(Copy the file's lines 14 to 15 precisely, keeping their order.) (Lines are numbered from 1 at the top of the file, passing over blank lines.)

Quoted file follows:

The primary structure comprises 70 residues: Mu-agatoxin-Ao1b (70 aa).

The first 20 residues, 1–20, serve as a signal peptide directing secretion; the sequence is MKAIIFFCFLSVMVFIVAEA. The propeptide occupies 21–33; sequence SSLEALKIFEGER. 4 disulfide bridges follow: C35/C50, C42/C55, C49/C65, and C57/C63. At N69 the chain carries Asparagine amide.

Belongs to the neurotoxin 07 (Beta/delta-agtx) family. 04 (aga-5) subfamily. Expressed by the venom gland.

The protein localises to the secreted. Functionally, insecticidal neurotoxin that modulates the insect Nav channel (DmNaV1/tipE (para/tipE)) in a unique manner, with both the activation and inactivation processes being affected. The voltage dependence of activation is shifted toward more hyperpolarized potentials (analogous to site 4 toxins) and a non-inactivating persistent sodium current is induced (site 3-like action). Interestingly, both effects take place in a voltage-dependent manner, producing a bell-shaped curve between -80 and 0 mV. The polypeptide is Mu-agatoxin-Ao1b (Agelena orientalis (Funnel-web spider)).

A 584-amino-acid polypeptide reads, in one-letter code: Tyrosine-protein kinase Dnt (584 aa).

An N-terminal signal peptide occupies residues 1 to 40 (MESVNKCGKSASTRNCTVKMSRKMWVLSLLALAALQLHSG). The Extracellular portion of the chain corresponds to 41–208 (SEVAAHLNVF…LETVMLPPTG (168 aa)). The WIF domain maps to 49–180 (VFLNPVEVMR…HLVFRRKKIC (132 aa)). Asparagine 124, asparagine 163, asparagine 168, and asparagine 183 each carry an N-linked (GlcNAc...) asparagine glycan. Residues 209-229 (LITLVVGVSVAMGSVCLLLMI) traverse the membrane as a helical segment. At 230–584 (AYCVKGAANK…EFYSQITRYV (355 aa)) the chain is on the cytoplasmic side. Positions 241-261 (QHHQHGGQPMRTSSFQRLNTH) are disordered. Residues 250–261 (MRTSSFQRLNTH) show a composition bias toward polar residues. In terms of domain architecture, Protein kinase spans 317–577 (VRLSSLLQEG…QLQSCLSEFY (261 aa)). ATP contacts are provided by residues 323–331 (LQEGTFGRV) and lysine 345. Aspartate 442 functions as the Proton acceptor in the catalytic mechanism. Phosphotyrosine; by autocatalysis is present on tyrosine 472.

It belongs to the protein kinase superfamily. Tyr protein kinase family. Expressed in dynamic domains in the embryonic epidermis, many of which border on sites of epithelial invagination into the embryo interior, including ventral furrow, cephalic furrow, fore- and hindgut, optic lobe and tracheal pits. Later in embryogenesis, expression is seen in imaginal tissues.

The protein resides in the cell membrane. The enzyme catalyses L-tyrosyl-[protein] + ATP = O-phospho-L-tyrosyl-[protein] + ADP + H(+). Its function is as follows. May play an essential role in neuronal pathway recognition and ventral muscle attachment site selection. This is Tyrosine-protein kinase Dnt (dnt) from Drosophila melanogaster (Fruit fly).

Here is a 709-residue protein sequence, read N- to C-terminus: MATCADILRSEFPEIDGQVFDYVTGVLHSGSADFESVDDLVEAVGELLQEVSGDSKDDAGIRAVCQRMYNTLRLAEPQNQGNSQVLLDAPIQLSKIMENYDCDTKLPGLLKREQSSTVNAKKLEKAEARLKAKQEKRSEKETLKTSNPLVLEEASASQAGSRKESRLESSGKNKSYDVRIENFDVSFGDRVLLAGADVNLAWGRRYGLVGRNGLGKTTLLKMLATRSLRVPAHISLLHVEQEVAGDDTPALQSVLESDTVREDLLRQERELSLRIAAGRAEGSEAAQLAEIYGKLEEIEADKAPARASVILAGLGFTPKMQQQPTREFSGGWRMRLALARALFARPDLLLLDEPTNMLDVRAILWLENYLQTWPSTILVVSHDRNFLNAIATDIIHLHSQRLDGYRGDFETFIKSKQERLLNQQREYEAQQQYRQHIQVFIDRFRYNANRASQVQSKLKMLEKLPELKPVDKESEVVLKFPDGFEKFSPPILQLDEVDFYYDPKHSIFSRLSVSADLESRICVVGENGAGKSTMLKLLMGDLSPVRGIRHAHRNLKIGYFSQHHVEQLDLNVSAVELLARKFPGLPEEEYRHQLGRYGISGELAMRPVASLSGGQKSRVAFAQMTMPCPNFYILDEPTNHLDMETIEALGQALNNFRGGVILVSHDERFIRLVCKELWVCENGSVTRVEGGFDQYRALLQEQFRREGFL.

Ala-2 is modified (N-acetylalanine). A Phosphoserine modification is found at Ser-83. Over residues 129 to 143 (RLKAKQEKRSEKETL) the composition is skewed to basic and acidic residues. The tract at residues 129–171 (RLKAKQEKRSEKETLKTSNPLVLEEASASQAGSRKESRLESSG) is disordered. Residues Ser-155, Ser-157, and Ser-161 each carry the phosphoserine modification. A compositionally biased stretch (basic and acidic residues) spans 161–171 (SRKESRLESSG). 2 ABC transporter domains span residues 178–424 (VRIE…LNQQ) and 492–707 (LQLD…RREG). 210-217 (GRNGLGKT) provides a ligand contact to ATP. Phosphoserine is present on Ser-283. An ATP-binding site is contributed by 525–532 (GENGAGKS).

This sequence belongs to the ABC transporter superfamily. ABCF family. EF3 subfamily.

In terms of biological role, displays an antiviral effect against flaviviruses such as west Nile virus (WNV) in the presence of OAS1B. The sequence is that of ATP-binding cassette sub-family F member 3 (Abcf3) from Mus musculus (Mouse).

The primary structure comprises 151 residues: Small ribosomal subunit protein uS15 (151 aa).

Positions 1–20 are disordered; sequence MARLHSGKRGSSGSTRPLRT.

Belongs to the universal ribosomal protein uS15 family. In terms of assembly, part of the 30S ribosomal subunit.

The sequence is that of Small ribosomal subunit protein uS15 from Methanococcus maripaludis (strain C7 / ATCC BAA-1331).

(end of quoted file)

Positions 1–20 are disordered; sequence MARLHSGKRGSSGSTRPLRT.

Belongs to the universal ribosomal protein uS15 family. In terms of assembly, part of the 30S ribosomal subunit.